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Inversion of net ecosystem CO2 flux measurements for estimation of canopy PAR absorption

Authors


Niall Hanan, fax 970-491-1965, e-mail: niall@nrel.colostate.edu

Abstract

The fractional absorption of photosynthetically active radiation (fPAR) is frequently a key variable in models describing terrestrial ecosystem–atmosphere interactions, carbon uptake, growth and biogeochemistry. We present a novel approach to the estimation of the fraction of incident photosynthetically active radiation absorbed by the photosynthetic components of a plant canopy (fChl). The method uses micrometeorological measurements of CO2 flux and incident radiation to estimate light response parameters from which canopy structure is deduced. Data from two Ameriflux sites in Oklahoma, a tallgrass prairie site and a wheat site, are used to derive 7-day moving average estimates of fChl during three years (1997–1999). The inverse estimates are compared to long-term field measurements of PAR absorption. Good correlations are obtained when the field-measured fPAR is scaled by an estimate of the green fraction of total leaf area, although the inverse technique tends to be lower in value than the field measurements.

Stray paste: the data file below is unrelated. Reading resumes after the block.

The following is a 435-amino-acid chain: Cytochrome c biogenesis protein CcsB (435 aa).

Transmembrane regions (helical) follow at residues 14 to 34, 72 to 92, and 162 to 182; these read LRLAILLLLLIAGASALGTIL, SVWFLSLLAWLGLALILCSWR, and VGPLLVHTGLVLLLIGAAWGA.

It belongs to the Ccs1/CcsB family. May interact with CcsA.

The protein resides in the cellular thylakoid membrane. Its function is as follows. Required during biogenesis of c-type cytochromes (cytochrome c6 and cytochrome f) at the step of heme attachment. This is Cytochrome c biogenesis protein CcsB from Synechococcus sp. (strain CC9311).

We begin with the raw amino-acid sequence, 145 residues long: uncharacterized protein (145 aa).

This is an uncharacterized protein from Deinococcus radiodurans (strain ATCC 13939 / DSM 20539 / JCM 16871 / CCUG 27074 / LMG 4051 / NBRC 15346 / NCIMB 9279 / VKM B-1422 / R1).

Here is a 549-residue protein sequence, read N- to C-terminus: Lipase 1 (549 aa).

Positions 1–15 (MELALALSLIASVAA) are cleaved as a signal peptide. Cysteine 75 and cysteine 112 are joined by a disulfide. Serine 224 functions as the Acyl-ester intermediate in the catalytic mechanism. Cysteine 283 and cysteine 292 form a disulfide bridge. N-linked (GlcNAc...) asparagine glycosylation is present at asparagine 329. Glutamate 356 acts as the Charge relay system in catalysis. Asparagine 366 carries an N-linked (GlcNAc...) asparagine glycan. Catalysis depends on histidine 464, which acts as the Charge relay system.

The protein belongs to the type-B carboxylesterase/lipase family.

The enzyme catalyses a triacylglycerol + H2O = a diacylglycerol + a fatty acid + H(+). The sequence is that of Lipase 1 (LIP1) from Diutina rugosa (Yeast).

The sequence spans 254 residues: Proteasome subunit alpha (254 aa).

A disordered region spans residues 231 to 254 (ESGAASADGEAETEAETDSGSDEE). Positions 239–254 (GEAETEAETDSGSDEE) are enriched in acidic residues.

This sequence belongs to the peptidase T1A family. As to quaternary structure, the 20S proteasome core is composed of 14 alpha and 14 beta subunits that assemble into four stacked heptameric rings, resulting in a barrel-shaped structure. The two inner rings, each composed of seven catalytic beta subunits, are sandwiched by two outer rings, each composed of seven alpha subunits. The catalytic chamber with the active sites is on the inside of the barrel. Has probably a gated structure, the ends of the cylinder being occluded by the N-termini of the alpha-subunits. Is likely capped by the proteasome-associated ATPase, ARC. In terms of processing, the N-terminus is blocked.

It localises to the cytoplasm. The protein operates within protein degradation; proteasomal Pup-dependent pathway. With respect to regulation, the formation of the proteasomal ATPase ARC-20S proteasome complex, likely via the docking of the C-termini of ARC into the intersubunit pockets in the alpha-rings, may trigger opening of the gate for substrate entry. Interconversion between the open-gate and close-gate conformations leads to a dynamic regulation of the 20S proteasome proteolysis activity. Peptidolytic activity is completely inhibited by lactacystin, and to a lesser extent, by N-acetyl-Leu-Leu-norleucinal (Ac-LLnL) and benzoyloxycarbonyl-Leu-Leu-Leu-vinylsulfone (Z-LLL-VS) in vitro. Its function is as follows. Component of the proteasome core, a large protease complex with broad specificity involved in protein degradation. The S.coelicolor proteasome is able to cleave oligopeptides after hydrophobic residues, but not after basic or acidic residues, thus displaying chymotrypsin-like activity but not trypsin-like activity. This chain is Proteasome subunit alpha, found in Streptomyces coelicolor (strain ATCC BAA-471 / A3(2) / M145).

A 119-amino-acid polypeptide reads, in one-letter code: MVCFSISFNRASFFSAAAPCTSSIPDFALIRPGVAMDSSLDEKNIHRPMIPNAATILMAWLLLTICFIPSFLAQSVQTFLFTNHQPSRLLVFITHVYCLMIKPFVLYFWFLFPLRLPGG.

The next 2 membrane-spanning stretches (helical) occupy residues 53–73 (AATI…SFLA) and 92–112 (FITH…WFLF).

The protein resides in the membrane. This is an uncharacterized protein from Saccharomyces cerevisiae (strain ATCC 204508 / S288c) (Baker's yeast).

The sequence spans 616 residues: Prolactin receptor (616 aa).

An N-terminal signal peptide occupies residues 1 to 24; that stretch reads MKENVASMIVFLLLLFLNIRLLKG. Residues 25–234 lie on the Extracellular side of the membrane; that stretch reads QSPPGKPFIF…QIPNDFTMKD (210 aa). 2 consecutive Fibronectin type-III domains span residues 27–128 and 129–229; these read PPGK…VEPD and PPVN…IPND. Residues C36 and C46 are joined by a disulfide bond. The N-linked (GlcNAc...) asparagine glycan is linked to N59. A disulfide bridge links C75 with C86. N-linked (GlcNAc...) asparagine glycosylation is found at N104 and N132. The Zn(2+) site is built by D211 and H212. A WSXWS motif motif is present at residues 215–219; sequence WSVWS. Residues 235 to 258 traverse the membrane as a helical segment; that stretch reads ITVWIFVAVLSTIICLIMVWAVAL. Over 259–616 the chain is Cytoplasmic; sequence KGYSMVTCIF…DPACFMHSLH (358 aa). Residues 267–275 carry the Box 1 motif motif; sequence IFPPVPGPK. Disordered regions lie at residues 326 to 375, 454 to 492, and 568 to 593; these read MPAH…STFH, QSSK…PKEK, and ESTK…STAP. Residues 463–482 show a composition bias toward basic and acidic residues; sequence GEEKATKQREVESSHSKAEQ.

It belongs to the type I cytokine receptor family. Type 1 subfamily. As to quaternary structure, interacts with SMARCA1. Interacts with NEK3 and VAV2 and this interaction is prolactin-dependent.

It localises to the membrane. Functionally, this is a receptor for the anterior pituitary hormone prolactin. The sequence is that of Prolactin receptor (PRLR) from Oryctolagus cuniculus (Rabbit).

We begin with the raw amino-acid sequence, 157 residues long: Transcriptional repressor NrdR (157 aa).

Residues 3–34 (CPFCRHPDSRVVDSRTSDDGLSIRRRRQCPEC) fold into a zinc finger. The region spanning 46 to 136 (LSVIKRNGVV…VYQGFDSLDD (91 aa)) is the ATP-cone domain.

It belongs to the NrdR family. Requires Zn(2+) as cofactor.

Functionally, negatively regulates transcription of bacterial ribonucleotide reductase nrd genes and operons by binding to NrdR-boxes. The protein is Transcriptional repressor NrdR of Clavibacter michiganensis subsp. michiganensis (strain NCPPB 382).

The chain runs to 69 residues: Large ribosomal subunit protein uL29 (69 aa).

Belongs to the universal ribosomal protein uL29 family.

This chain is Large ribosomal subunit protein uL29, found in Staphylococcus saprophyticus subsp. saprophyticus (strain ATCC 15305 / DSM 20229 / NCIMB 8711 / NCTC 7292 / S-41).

The inverse estimates of fChl using CO2 flux measurements are different from measurements of fPAR that might be made by other, more direct, techniques. However, because the inverse estimates are based on observed canopy CO2 uptake, they might be considered more biologically relevant than direct measurements that are affected by non-physiologically active components of the canopy. With the increasing number of eddy covariance sites around the world the technique provides the opportunity to examine seasonal and inter-annual variation in canopy structure and light harvesting capacity at individual sites. Furthermore, the inverse fChl provide a new source of data for development and testing of fPAR retrieval using remote sensing. New remote sensing algorithms, or adjustments to existing algorithms, might thus become better conditioned to ‘biologically significant’ light absorption than currently possible.

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